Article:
Keep the faucet open. As you treat the frozen pipe and the frozen area begins to melt, water will begin to flow through the frozen area. Running water through the pipe will help melt ice in the pipe.

Apply heat to the section of pipe using an electric heating pad wrapped around the pipe, an electric hair dryer, a portable space heater (kept away from flammable materials), or by wrapping pipes with towels soaked in hot water. Do not use a blowtorch, kerosene or propane heater, charcoal stove, or other open flame device.

Apply heat until full water pressure is restored. If you are unable to locate the frozen area, if the frozen area is not accessible, or if you can not thaw the pipe, call a licensed plumber.

Check all other faucets in your home to find out if you have additional frozen pipes. If one pipe freezes, others may freeze, too.

Future Protection

Consider relocating exposed pipes to provide increased protection from freezing.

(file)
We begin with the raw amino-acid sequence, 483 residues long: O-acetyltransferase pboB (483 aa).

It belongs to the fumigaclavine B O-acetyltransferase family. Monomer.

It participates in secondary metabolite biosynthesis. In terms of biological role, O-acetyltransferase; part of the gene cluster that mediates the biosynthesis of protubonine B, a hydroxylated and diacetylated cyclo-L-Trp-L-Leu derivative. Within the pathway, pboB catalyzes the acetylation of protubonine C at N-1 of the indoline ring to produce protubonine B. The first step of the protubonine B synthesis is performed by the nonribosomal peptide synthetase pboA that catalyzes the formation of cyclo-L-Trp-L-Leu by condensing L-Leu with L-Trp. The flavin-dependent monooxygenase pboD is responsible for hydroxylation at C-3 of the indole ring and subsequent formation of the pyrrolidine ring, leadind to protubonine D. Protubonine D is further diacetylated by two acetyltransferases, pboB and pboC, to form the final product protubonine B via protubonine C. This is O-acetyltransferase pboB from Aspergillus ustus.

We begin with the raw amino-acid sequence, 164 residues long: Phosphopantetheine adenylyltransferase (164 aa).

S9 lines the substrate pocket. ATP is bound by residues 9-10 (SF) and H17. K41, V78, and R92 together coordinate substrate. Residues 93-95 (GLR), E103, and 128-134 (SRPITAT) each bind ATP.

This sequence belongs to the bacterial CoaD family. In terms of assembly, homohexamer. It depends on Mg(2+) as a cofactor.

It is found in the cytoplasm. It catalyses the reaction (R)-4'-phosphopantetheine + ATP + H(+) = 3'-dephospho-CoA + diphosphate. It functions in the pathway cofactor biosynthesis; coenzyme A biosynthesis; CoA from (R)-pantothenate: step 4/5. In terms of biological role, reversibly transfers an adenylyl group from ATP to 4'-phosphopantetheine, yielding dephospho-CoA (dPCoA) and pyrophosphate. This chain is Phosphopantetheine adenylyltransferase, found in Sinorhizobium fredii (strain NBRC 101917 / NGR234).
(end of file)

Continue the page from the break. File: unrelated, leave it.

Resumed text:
Pipes can be relocated by a professional if the home is remodeled.

Preventing Frozen Pipes

11/16/2020 (Permalink)

Being prepared and informed may help you to avoid the messy and often expensive issue of frozen pipes. The American Red Cross provides information and suggestions for how to prevent water pipes in the home from freezing, and how to thaw them if they do freeze.

Preventing Frozen Pipes

Drain water from swimming pool and water sprinkler supply lines following manufacturer's or installer's directions. Do not put antifreeze in these lines unless directed. Antifreeze is environmentally harmful, and is dangerous to humans, pets, wildlife, and landscaping.

Remove, drain, and store hoses used outdoors. Close inside valves supplying outdoor hose bibs. Open the outside hose bibs to allow water to drain. Keep the outside valve open so that any water remaining in the pipe can expand without causing the pipe to break.

Check around the home for other areas where water supply lines are located in unheated areas. Look in the basement, crawl space, attic, garage, and under kitchen and bathroom cabinets. Both hot and cold water pipes in these areas should be insulated.